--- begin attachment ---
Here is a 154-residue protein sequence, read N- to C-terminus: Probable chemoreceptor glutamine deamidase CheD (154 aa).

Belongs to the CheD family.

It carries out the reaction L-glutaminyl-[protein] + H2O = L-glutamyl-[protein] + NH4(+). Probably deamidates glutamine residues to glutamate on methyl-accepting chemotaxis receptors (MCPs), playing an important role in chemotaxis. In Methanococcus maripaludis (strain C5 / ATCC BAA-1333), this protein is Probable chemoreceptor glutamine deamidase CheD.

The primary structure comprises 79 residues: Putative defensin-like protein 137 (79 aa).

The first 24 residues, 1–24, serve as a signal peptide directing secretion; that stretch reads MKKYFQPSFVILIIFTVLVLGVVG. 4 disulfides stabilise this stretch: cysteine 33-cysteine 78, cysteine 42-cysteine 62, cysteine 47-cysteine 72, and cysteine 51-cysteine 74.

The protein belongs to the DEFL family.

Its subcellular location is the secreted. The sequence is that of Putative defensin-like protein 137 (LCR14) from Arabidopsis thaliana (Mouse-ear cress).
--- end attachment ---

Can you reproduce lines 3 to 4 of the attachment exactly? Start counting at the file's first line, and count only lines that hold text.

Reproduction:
It carries out the reaction L-glutaminyl-[protein] + H2O = L-glutamyl-[protein] + NH4(+). Probably deamidates glutamine residues to glutamate on methyl-accepting chemotaxis receptors (MCPs), playing an important role in chemotaxis. In Methanococcus maripaludis (strain C5 / ATCC BAA-1333), this protein is Probable chemoreceptor glutamine deamidase CheD.

The primary structure comprises 79 residues: Putative defensin-like protein 137 (79 aa).